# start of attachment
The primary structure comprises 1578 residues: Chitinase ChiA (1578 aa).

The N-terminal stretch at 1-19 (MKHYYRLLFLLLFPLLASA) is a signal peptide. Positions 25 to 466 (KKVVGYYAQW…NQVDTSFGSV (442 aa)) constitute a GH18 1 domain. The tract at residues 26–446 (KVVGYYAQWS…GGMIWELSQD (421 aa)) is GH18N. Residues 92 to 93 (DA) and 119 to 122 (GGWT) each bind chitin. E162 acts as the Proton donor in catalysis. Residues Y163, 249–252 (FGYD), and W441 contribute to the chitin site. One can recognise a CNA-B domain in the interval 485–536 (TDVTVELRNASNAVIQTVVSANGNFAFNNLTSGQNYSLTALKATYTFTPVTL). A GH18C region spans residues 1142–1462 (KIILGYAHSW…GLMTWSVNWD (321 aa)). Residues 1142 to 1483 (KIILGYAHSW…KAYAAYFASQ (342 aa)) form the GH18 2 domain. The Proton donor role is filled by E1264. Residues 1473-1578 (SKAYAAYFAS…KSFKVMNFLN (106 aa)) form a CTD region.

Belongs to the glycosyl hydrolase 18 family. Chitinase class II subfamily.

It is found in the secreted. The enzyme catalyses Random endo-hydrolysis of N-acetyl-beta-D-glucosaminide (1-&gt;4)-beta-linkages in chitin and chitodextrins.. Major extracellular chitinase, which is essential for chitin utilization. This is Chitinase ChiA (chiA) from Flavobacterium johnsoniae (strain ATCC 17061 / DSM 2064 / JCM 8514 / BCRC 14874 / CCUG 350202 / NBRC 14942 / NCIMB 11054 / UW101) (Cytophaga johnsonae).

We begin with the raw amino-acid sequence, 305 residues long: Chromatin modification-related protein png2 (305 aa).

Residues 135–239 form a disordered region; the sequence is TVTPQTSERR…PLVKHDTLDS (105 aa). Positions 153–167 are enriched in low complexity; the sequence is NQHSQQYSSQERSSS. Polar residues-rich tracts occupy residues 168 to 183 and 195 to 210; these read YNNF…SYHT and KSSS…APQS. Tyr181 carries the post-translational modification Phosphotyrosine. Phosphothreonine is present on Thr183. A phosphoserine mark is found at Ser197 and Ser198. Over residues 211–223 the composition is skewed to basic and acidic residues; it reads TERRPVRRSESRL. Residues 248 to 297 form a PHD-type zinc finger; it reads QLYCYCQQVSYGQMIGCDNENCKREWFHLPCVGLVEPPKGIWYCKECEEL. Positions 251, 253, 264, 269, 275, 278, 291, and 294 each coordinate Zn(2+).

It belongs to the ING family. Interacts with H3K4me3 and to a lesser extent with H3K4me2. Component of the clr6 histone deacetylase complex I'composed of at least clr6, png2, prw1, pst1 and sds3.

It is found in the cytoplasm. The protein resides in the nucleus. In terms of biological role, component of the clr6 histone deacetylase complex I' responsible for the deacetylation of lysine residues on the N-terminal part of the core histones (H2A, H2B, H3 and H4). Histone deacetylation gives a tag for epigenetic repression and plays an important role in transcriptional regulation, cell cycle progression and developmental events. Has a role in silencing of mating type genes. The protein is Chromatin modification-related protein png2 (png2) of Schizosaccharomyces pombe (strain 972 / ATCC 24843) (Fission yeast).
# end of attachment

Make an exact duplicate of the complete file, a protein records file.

The primary structure comprises 1578 residues: Chitinase ChiA (1578 aa).

The N-terminal stretch at 1-19 (MKHYYRLLFLLLFPLLASA) is a signal peptide. Positions 25 to 466 (KKVVGYYAQW…NQVDTSFGSV (442 aa)) constitute a GH18 1 domain. The tract at residues 26–446 (KVVGYYAQWS…GGMIWELSQD (421 aa)) is GH18N. Residues 92 to 93 (DA) and 119 to 122 (GGWT) each bind chitin. E162 acts as the Proton donor in catalysis. Residues Y163, 249–252 (FGYD), and W441 contribute to the chitin site. One can recognise a CNA-B domain in the interval 485–536 (TDVTVELRNASNAVIQTVVSANGNFAFNNLTSGQNYSLTALKATYTFTPVTL). A GH18C region spans residues 1142–1462 (KIILGYAHSW…GLMTWSVNWD (321 aa)). Residues 1142 to 1483 (KIILGYAHSW…KAYAAYFASQ (342 aa)) form the GH18 2 domain. The Proton donor role is filled by E1264. Residues 1473-1578 (SKAYAAYFAS…KSFKVMNFLN (106 aa)) form a CTD region.

Belongs to the glycosyl hydrolase 18 family. Chitinase class II subfamily.

It is found in the secreted. The enzyme catalyses Random endo-hydrolysis of N-acetyl-beta-D-glucosaminide (1-&gt;4)-beta-linkages in chitin and chitodextrins.. Major extracellular chitinase, which is essential for chitin utilization. This is Chitinase ChiA (chiA) from Flavobacterium johnsoniae (strain ATCC 17061 / DSM 2064 / JCM 8514 / BCRC 14874 / CCUG 350202 / NBRC 14942 / NCIMB 11054 / UW101) (Cytophaga johnsonae).

We begin with the raw amino-acid sequence, 305 residues long: Chromatin modification-related protein png2 (305 aa).

Residues 135–239 form a disordered region; the sequence is TVTPQTSERR…PLVKHDTLDS (105 aa). Positions 153–167 are enriched in low complexity; the sequence is NQHSQQYSSQERSSS. Polar residues-rich tracts occupy residues 168 to 183 and 195 to 210; these read YNNF…SYHT and KSSS…APQS. Tyr181 carries the post-translational modification Phosphotyrosine. Phosphothreonine is present on Thr183. A phosphoserine mark is found at Ser197 and Ser198. Over residues 211–223 the composition is skewed to basic and acidic residues; it reads TERRPVRRSESRL. Residues 248 to 297 form a PHD-type zinc finger; it reads QLYCYCQQVSYGQMIGCDNENCKREWFHLPCVGLVEPPKGIWYCKECEEL. Positions 251, 253, 264, 269, 275, 278, 291, and 294 each coordinate Zn(2+).

It belongs to the ING family. Interacts with H3K4me3 and to a lesser extent with H3K4me2. Component of the clr6 histone deacetylase complex I'composed of at least clr6, png2, prw1, pst1 and sds3.

It is found in the cytoplasm. The protein resides in the nucleus. In terms of biological role, component of the clr6 histone deacetylase complex I' responsible for the deacetylation of lysine residues on the N-terminal part of the core histones (H2A, H2B, H3 and H4). Histone deacetylation gives a tag for epigenetic repression and plays an important role in transcriptional regulation, cell cycle progression and developmental events. Has a role in silencing of mating type genes. The protein is Chromatin modification-related protein png2 (png2) of Schizosaccharomyces pombe (strain 972 / ATCC 24843) (Fission yeast).